It's a fascinating question. Would a mother with a congenital anomaly abort her baby if the baby had the same congenital anomaly? It raises the issue of why parents abort babies who have problems such as spina bifida, Trisomy 21, or other birth defects. I remember attending a prenatal session with a couple whose baby had an anomaly - I can't remember exactly what, but I think it was spina bifida - and they were discussing with the physicians their options, which included terminating the pregnancy. They were very open and talked about possible reasons for aborting the baby. They said that if they terminated the pregnancy it would not be because they didn't want to bother with a defective child, but because they didn't want the child to suffer in life.
Although I remained non- judgemental at the prenatal session, I didn't quite buy what they were saying. For the sake of the baby they were aborting him or her? I suspect the real reason they and most parents pregnant with anomalous children terminate the pregnancy is for themselves, so they don't have to deal with the problem. Why, I suspect their reasoning goes, should they have to care for a child with a defect when they don't have to? Maybe I'm being too hard on parents - and I would certainly hate to ever have to be in their position - but I don't think so.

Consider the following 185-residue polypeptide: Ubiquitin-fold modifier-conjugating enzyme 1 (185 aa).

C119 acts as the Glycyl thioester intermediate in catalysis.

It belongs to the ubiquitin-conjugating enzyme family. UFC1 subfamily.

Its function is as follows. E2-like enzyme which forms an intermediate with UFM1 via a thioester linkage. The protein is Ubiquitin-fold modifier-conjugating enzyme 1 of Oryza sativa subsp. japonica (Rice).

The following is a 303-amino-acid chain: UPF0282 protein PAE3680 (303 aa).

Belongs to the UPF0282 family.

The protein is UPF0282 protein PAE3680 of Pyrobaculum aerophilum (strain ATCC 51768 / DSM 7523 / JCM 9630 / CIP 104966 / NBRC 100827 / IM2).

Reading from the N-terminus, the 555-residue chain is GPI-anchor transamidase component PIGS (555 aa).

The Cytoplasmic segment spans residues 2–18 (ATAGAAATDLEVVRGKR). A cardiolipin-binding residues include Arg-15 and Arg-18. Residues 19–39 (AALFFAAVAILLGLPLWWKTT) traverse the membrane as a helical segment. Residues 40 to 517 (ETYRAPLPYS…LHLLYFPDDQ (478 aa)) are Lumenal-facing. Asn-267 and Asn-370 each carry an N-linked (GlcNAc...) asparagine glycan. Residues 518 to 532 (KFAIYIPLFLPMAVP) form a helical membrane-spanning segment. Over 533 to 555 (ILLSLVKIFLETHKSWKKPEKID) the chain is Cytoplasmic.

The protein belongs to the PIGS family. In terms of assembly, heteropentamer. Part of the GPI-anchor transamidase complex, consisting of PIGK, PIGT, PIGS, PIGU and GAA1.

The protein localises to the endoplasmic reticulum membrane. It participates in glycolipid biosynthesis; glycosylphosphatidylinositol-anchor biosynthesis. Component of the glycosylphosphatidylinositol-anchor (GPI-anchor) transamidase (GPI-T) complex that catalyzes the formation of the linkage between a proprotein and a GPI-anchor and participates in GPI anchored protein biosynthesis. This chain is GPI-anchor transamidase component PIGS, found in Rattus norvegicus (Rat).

And even if they were terminating the child for the child's sake, to spare him or her from suffering, is that what the child would have wanted? Do children with spina bifida suffer so much that they wish they had never been born? Perhaps it varies from child to child, but I'm guessing the answer is usually no.
Nobody knew the answer to my colleague's question at the conference. Fortunately, the fetus in question had no birth defects.